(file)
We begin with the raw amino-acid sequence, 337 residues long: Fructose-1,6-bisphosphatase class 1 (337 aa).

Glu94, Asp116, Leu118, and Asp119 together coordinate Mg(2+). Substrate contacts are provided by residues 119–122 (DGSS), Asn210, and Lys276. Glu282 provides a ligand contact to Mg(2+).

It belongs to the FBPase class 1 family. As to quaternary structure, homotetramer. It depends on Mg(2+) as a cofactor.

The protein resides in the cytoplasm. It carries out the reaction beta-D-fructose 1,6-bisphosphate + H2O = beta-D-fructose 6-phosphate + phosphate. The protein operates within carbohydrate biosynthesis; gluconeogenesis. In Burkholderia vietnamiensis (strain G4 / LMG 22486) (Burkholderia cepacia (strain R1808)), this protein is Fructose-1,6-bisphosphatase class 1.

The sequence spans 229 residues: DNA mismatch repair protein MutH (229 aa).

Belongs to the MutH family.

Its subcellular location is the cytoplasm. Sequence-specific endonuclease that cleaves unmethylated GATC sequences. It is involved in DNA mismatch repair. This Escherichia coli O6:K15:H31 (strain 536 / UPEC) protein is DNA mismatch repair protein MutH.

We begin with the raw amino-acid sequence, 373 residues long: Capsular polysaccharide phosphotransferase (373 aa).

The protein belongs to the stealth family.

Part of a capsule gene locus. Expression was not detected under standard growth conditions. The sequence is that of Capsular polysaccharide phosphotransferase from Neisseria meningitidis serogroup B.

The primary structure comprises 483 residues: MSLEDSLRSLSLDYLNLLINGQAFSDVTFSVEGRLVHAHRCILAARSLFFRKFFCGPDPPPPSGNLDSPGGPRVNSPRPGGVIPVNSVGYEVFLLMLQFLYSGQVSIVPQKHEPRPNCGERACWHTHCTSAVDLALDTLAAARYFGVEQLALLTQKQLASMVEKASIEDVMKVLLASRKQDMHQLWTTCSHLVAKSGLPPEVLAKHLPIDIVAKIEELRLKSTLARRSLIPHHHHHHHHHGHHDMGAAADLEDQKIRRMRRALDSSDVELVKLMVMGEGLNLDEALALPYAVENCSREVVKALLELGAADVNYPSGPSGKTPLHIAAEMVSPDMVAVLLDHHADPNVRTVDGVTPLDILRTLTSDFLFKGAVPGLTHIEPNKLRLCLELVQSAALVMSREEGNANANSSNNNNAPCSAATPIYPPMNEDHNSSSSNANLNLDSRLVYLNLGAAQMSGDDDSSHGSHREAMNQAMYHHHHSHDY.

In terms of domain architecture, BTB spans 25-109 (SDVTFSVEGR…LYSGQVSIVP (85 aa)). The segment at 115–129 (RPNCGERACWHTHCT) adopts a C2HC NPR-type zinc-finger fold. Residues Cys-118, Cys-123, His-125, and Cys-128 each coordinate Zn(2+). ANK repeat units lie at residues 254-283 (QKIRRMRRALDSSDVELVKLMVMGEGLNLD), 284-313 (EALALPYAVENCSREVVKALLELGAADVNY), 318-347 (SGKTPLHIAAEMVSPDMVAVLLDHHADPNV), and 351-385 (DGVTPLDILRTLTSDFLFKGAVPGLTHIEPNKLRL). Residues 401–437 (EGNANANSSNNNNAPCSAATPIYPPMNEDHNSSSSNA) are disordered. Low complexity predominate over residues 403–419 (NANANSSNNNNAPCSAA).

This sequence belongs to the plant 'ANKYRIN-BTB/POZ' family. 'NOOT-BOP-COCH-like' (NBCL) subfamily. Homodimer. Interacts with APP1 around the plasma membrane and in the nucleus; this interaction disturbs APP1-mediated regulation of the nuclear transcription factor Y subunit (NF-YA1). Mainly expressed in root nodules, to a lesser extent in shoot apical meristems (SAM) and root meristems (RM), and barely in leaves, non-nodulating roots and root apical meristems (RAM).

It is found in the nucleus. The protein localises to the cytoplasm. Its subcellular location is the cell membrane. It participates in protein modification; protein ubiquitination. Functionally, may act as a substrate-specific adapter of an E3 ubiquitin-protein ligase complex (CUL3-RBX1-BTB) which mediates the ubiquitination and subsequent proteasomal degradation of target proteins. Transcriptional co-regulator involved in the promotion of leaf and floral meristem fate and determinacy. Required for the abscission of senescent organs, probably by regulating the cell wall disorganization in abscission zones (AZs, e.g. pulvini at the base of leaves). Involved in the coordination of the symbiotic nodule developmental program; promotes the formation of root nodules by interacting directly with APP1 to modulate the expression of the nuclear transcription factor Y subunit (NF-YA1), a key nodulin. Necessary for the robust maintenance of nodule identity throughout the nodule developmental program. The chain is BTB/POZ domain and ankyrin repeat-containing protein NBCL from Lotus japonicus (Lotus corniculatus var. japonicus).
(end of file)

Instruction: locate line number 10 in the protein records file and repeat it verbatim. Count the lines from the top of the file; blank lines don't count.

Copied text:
Part of a capsule gene locus. Expression was not detected under standard growth conditions. The sequence is that of Capsular polysaccharide phosphotransferase from Neisseria meningitidis serogroup B.